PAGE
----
Ferroptosis plays a significant role in lung adenocarcinoma. Studies have shown that ferroptosis is involved in the development and treatment of lung adenocarcinoma, providing a new theoretical basis for its treatment. Lung adenocarcinoma cells have varying sensitivities to ferroptosis-inducing drugs [11]. For example, overexpression of the protein NFS1 in lung adenocarcinoma cells can promote tumor growth and reduce sensitivity to ferroptosis drugs. Inhibiting NFS1 leads to cellular iron depletion and increased sensitivity to ferroptosis [21]. Additionally, a protein called STYK1 has been identified in lung adenocarcinoma cells, which promotes lung cancer metastasis and suppresses ferroptosis through upregulating GPX4 expression [22]. Another protein, called LSH, a chromatin remodeling protein, inhibits ferroptosis by activating genes associated with metabolism [23]. Understanding the value of ferroptosis in lung adenocarcinoma is crucial for its treatment. Firstly, ferroptosis is a unique form of cell death that differs from traditional apoptosis. This means that regulating ferroptosis opens up a new treatment pathway and overcomes limitations of traditional therapies. Secondly, specific proteins in lung adenocarcinoma cells, such as NFS1, STYK1, and LSH, play important regulatory roles in the process of ferroptosis. Understanding and intervening in these regulatory factors can enhance the tumor's sensitivity to ferroptosis drugs, thereby improving the therapeutic effect of lung adenocarcinoma. Additionally, identifying drugs and compounds that induce ferroptosis contributes to the development of new treatment strategies[24]. In conclusion, the study of ferroptosis in lung adenocarcinoma provides a new theoretical basis for its treatment. By gaining a deep understanding of the regulatory mechanisms and influencing factors of ferroptosis, we can develop more targeted treatment methods to enhance the effectiveness of lung adenocarcinoma treatment. Future research should further explore the specific mechanisms of ferroptosis in lung cancer and develop safer and more effective ferroptosis inducers for better clinical applications. As for disulfidptosis, there is limited research at present. It is known that disulfidptosis plays an important role in renal cancer. Studies have shown that the expression level of SLC7A11 in tumor tissues of renal cancer patients is significantly elevated, which is closely associated with tumor growth and progression. When renal cancer cells are exposed to a glucose-deprived environment, SLC7A11-induced disulfidptosis occurs, leading to cell death. During the process of disulfidptosis, the high expression of SLC7A11 induces cell death by reducing the level of NADPH and causing the accumulation of reactive oxygen species [25]. In fact, utilizing the mechanism of disulfidptosis can be a potential strategy for treating renal cancer. One approach is to target SLC7A11-overexpressing renal cancer cells and inhibit the glucose transport pathway to induce disulfidptosis and suppress tumor growth [3]. Additionally, exploring other proteins and signaling pathways that regulate disulfidptosis could promote cell death in renal cancer cells. Therefore, the discovery of disulfidptosis provides new ideas and strategies for the treatment of renal cancer and offers inspiration for the treatment of other diseases. However, due to the relatively short period of time that disulfidaptosis, a cell death process, was discovered, there is currently limited research on lung cancer. Currently, there are some bioinformatics studies related to lung cancer, but the exploration of the mechanism of disulfidaptosis in lung cancer still has gaps and requires further investigation by future researchers [26,27,28,29,30,31].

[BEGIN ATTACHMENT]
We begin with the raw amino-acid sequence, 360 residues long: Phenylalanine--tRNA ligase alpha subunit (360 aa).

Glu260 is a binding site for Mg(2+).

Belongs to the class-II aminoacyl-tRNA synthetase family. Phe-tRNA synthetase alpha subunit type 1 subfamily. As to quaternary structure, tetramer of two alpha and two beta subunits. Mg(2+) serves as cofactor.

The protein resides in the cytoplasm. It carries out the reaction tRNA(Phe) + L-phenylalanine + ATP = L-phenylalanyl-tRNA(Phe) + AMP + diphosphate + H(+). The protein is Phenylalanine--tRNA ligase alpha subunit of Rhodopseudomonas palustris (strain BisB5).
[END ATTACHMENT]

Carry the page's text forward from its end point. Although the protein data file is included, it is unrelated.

This study discovered the connection between disulfidptosis and ferroptosis. Professors Gan and Chen pointed out in their article the important role of SLC7A11 in disulfidptosis [3]. Regardless of the deformation of the cytoskeleton, disulfide bond generation, F-actin contraction, or the occurrence of disulfidptosis, SLC7A11 played a mediating role. Previous research has shown that SLC7A11 plays a crucial role in ferroptosis [17, 32]. The function of SLC7A11 is to promote the entry of cysteine (Cys) into cells and increase the synthesis of glutathione (GSH). Glutathione is a very important antioxidant that can effectively remove excess ROS in cells [33]. Therefore, when the expression level of SLC7A11 is reduced, its function is inhibited, or there is a mutation, the amount of GSH synthesized by cells will decrease, which in turn decreases GPX4 activity, resulting in ROS accumulation and cell death. Based on this knowledge, it is believed that SLC7A11 is one of the key regulatory factors in the process of controlling ferroptosis, and its mechanism of action needs to be paid special attention to.

This study screened and analyzed four ODFRGs, namely GMPR, MCFD2, MRPL13, and SALL2. We further analyzed the prognostic model constructed by ODFRGs, including the tumor immune microenvironment and enriched functional pathways in the risk subtype, as well as the analysis of ODFRGs using single-cell sequencing.